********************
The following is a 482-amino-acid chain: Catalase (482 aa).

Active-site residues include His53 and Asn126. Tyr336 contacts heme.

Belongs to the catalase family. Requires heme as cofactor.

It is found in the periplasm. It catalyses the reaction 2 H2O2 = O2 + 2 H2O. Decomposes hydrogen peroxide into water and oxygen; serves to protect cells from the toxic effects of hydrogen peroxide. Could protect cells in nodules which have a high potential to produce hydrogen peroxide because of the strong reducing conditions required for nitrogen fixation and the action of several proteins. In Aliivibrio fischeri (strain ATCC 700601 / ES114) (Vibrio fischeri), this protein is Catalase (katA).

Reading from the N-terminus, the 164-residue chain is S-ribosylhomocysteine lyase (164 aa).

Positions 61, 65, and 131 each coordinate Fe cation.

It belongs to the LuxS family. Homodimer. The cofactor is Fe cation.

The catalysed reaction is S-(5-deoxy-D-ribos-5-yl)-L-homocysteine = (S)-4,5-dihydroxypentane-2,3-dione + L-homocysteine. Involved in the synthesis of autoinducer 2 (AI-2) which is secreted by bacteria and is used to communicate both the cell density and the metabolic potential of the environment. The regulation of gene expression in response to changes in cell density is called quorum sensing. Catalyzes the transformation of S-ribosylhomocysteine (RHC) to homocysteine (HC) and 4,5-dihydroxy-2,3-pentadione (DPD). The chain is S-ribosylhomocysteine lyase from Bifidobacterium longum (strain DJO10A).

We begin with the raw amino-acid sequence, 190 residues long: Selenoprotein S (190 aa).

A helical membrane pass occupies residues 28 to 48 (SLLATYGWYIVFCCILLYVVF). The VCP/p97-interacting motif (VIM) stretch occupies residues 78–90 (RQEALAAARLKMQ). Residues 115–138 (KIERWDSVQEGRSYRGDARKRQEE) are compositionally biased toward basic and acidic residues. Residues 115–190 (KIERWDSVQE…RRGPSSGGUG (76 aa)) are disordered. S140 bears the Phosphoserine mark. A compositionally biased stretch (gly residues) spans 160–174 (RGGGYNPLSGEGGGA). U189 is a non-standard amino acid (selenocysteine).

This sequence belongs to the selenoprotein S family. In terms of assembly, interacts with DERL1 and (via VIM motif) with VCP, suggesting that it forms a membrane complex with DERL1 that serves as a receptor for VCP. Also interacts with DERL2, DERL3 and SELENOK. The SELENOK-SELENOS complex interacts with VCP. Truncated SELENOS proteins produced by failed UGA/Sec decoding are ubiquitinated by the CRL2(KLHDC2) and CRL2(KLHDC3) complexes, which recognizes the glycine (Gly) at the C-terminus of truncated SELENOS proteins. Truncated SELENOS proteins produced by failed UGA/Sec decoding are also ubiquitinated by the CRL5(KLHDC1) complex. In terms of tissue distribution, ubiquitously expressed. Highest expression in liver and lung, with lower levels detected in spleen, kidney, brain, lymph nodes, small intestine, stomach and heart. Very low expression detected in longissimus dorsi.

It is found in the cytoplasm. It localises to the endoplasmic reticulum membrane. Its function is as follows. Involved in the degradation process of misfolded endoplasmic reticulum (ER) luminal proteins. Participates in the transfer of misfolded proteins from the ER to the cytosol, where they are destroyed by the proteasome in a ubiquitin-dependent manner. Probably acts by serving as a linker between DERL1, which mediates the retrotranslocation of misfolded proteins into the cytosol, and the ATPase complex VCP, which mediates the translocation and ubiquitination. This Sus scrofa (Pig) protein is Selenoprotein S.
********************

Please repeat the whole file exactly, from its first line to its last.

The following is a 482-amino-acid chain: Catalase (482 aa).

Active-site residues include His53 and Asn126. Tyr336 contacts heme.

Belongs to the catalase family. Requires heme as cofactor.

It is found in the periplasm. It catalyses the reaction 2 H2O2 = O2 + 2 H2O. Decomposes hydrogen peroxide into water and oxygen; serves to protect cells from the toxic effects of hydrogen peroxide. Could protect cells in nodules which have a high potential to produce hydrogen peroxide because of the strong reducing conditions required for nitrogen fixation and the action of several proteins. In Aliivibrio fischeri (strain ATCC 700601 / ES114) (Vibrio fischeri), this protein is Catalase (katA).

Reading from the N-terminus, the 164-residue chain is S-ribosylhomocysteine lyase (164 aa).

Positions 61, 65, and 131 each coordinate Fe cation.

It belongs to the LuxS family. Homodimer. The cofactor is Fe cation.

The catalysed reaction is S-(5-deoxy-D-ribos-5-yl)-L-homocysteine = (S)-4,5-dihydroxypentane-2,3-dione + L-homocysteine. Involved in the synthesis of autoinducer 2 (AI-2) which is secreted by bacteria and is used to communicate both the cell density and the metabolic potential of the environment. The regulation of gene expression in response to changes in cell density is called quorum sensing. Catalyzes the transformation of S-ribosylhomocysteine (RHC) to homocysteine (HC) and 4,5-dihydroxy-2,3-pentadione (DPD). The chain is S-ribosylhomocysteine lyase from Bifidobacterium longum (strain DJO10A).

We begin with the raw amino-acid sequence, 190 residues long: Selenoprotein S (190 aa).

A helical membrane pass occupies residues 28 to 48 (SLLATYGWYIVFCCILLYVVF). The VCP/p97-interacting motif (VIM) stretch occupies residues 78–90 (RQEALAAARLKMQ). Residues 115–138 (KIERWDSVQEGRSYRGDARKRQEE) are compositionally biased toward basic and acidic residues. Residues 115–190 (KIERWDSVQE…RRGPSSGGUG (76 aa)) are disordered. S140 bears the Phosphoserine mark. A compositionally biased stretch (gly residues) spans 160–174 (RGGGYNPLSGEGGGA). U189 is a non-standard amino acid (selenocysteine).

This sequence belongs to the selenoprotein S family. In terms of assembly, interacts with DERL1 and (via VIM motif) with VCP, suggesting that it forms a membrane complex with DERL1 that serves as a receptor for VCP. Also interacts with DERL2, DERL3 and SELENOK. The SELENOK-SELENOS complex interacts with VCP. Truncated SELENOS proteins produced by failed UGA/Sec decoding are ubiquitinated by the CRL2(KLHDC2) and CRL2(KLHDC3) complexes, which recognizes the glycine (Gly) at the C-terminus of truncated SELENOS proteins. Truncated SELENOS proteins produced by failed UGA/Sec decoding are also ubiquitinated by the CRL5(KLHDC1) complex. In terms of tissue distribution, ubiquitously expressed. Highest expression in liver and lung, with lower levels detected in spleen, kidney, brain, lymph nodes, small intestine, stomach and heart. Very low expression detected in longissimus dorsi.

It is found in the cytoplasm. It localises to the endoplasmic reticulum membrane. Its function is as follows. Involved in the degradation process of misfolded endoplasmic reticulum (ER) luminal proteins. Participates in the transfer of misfolded proteins from the ER to the cytosol, where they are destroyed by the proteasome in a ubiquitin-dependent manner. Probably acts by serving as a linker between DERL1, which mediates the retrotranslocation of misfolded proteins into the cytosol, and the ATPase complex VCP, which mediates the translocation and ubiquitination. This Sus scrofa (Pig) protein is Selenoprotein S.